There are so many emotions that a child feels as they go to school for the first time. They become anxious, nervous, or uneasy. They have this thinking that they would never see their parents again. And the thought of being in an unfamiliar environment surrounded by many new faces could scare them.
Managing child separation anxiety: Where to begin?
Every parent suffers from a child’s separation anxiety at drop off. There are ways to handle them but in some cases, a child would continue crying even when they are already inside the classroom. It may take some time before your child could adapt to the new surroundings. While teachers could help ease anxiety, parents are also important in ensuring that your child gets comfortable in going to school.
Talk about school in a positive way
Children may resist school or leaving home. One way to lessen your child’s anxiety issues is to share encouraging and positive stories about school. Share personal experiences and focus on the good things you learned in school. Telling them about these things will make them feel that what they are feeling is normal and that it goes away.
Do not bribe them nor threaten them just so they will go to school. Share the right stories to make them look forward to seeing their classmates or attending classes.
Leave them with something that will comfort them
During your preschool days, you may have brought a stuffed toy or a favorite pillow to make you feel secure about being left behind. You may also do this with your child to deal with separation anxiety. Anything that you think will work will help.
Holding on to something that reminds your child of you or their bedroom lessens their fears and comforts them. It is also an assurance that at the end of the day, they will see you again.
Arrive earlier than the other children
Being early always has its advantages. When you send your child for the first time in school, be early. This open time will allow your child to settle in and talk to their teacher about things that bother or scare them. They will also be able to speak with other children and start making friends. Arriving early to school helps a child calm down and relax.
Guide them through school grounds and activities
A new environment can be confusing for a child. And in school, they are given tasks that they may be too complicated for them. As a parent, it is important to guide your child through these tasks. Walk with them in the school’s hallway so they get used to their new surroundings. Remember to hold their hands to let them know that you will never leave their side.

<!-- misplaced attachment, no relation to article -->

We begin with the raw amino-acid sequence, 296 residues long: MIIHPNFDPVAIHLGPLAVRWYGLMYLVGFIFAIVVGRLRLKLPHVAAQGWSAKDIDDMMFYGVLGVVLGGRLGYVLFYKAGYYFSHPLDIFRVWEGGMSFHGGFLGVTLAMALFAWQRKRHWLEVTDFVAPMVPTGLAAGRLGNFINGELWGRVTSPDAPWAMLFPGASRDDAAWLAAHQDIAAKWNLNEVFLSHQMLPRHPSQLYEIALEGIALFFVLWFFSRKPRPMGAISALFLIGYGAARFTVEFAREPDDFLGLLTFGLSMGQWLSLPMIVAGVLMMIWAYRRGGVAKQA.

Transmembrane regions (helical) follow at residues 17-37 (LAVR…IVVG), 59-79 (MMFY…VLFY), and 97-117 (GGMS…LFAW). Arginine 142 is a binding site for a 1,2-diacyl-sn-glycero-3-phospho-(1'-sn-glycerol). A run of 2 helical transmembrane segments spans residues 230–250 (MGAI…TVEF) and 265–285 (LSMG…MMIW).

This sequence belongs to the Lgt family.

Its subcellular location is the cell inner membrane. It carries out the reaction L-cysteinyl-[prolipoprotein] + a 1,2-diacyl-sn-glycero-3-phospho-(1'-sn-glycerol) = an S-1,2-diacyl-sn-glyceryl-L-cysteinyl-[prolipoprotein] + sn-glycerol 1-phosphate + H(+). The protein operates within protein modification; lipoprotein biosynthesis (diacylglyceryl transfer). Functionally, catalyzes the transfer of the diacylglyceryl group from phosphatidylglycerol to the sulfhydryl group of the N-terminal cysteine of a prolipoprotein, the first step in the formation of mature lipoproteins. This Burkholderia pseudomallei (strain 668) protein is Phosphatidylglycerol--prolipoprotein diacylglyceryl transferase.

Give them a proper goodbye and reassure them that you will be back
Before you leave, make sure you give them a goodbye hug or a kiss. Anything that will reassure them you will pick them up after school. This gesture will help lessen their separation anxiety and calm them down. Your simple action will make them feel secure and loved. Never leave your child without saying goodbye as this will just increase their separation anxiety.
Discuss your child’s feelings and emotions at home
After school, while in the car or during dinner, ask your child what they felt that day. Start by describing their emotions earlier in the morning, like “it seems like you were really sad when I left you in school”. Let them openly express any feelings they might have. Allow them to identify the emotions they felt, like neglect, hurt, or fear.
When they say they miss you, let them know that it is a normal feeling. Make them feel that you missed them too and picking them at school is your most favorite part of the day.
However, it is important to also dwell on positive feelings. Discuss the new activities that your child did in school or the new friend your child met.
Things can get emotional and overwhelming for both you and your child during drop off. There are many ways on how a parent can deal with a child’s separation anxiety. At the end of the day, what matters is how proud you are of your child’s behavior – acknowledge accomplishments and praise efforts.
Looking for the best preschool to enroll your child in? Please feel free to contact Children Central.